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Professor Sam Chan Speaks on Obstacles in Online Dating


At the first Fellow Luncheon Talk of the year, Professor Sam Chan presented his research on ‘Hyperpersonal failure: A framework for understanding obstacles in online dating’. The talk took place on Saint Valentine’s Day in Morningside College’s Small Hall and was attended by the College Master, Deans, Fellows, staff, and students.


Professor Chan is a fellow of Morningside College and conducts research on the online dating experiences of lesbian, gay, and bisexual young people. He explained that this is a relatively new field (circa 2010s) and that his research focuses on potential causes of failure at various stages of online dating, from choosing a dating app through meeting prospective partners in person. Hurdles could include insecurities related to choice abundance, racist comments, ghosting, or awkward conversation.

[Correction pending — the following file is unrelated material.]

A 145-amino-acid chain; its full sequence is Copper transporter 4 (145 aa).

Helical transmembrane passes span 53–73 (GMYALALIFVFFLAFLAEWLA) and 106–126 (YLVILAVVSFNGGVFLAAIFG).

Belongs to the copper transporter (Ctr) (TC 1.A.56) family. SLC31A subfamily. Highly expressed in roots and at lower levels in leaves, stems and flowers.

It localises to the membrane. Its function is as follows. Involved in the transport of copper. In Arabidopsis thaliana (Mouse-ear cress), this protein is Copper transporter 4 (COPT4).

Professor Chan aims to contribute to the field by modelling his analysis on Joseph Walther’s 1996 framework of hyperpersonal communication. His research sample includes 30 Taiwanese lesbian, gay, and bisexual individuals between the ages of nineteen to thirty-four, all of whom he met through NGOs. Following his semi-structured interviews with these people, he categorizes their experiences on the basis of obstacles afflicting the sender, the online channel, the receiver, or the feedback for senders. For example, failures on the sender side could include difficulties in self-presentation or outright deception. After the talk, Professor Chan fielded many questions from a curious audience. The audience were interested in the ethical permissibility of idealizing one’s lifestyle and appearance, as well as how Professor Chan sources participants for such a study. When asked about the utility of his research for companies that operate online dating platforms, Professor Chan explained that such companies can be leery of cooperation and unwilling to divulge information about their matchmaking algorithms. Under pressure to offer an optimistic conclusion about modern dating, Professor Chan reminded the audience that dating apps have an innate incentive to perpetuate mild disappointment rather than affording a perfect resolution.